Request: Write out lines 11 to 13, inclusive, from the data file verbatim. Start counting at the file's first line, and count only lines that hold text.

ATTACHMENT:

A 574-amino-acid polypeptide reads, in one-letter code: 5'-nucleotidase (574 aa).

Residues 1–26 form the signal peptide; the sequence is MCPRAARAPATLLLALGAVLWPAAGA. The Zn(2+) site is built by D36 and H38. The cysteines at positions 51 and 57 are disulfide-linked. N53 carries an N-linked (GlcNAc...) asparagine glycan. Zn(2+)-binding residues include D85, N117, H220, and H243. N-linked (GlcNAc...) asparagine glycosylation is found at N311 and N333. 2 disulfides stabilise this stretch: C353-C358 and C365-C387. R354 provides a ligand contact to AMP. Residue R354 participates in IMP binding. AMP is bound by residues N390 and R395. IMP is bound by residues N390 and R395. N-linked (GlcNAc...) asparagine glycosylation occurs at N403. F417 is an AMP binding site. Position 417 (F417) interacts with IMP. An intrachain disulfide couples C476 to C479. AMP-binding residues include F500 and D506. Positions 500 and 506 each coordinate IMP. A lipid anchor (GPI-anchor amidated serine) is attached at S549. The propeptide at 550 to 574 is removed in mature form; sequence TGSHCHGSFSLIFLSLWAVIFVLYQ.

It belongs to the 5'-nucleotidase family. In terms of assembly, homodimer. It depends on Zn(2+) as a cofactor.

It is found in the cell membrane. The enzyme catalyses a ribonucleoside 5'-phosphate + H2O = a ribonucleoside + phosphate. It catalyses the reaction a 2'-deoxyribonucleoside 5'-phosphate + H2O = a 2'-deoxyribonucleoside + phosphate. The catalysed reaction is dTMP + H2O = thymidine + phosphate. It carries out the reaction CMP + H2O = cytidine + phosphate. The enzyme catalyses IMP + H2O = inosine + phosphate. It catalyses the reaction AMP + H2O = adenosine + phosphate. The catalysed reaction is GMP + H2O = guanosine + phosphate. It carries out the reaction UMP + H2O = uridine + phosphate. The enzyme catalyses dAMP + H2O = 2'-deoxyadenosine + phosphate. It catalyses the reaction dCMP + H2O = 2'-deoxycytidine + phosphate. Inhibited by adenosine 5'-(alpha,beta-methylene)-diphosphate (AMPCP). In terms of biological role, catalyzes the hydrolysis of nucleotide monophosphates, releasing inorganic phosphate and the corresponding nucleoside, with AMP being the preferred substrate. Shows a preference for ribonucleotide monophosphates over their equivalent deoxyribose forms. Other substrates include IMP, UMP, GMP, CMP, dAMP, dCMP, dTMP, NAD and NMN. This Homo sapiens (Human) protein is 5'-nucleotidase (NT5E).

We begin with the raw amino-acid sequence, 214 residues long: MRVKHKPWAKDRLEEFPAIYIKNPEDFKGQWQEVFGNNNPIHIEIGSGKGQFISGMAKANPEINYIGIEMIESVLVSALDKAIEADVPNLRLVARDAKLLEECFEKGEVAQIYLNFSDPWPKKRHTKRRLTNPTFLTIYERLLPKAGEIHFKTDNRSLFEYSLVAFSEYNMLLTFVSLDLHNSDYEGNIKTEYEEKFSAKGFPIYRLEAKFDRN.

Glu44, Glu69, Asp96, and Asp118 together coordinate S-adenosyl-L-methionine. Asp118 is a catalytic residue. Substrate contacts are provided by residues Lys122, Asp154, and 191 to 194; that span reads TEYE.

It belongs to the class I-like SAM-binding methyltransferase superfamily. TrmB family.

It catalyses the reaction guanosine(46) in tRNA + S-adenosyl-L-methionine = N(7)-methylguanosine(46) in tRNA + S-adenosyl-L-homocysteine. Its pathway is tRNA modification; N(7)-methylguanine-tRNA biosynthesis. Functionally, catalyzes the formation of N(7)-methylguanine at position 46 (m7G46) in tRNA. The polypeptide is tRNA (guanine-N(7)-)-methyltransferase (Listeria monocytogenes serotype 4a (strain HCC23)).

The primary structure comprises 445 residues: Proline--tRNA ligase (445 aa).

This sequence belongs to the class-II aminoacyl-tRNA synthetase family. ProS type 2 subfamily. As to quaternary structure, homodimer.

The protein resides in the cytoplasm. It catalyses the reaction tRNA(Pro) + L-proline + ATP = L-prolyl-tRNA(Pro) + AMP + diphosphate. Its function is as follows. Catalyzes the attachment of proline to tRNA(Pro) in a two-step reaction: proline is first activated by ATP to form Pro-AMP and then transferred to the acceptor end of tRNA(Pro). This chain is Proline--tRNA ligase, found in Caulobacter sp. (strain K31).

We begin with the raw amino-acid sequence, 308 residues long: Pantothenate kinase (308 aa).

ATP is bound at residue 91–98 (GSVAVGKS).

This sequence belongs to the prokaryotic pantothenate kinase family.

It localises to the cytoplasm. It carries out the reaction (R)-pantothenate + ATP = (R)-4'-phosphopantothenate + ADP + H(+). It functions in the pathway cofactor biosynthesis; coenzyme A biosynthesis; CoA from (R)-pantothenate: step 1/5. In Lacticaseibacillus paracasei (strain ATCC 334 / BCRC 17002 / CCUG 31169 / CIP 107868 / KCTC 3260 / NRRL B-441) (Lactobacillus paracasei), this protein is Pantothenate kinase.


The protein resides in the cytoplasm. It catalyses the reaction tRNA(Pro) + L-proline + ATP = L-prolyl-tRNA(Pro) + AMP + diphosphate. Its function is as follows. Catalyzes the attachment of proline to tRNA(Pro) in a two-step reaction: proline is first activated by ATP to form Pro-AMP and then transferred to the acceptor end of tRNA(Pro). This chain is Proline--tRNA ligase, found in Caulobacter sp. (strain K31).

We begin with the raw amino-acid sequence, 308 residues long: Pantothenate kinase (308 aa).

ATP is bound at residue 91–98 (GSVAVGKS).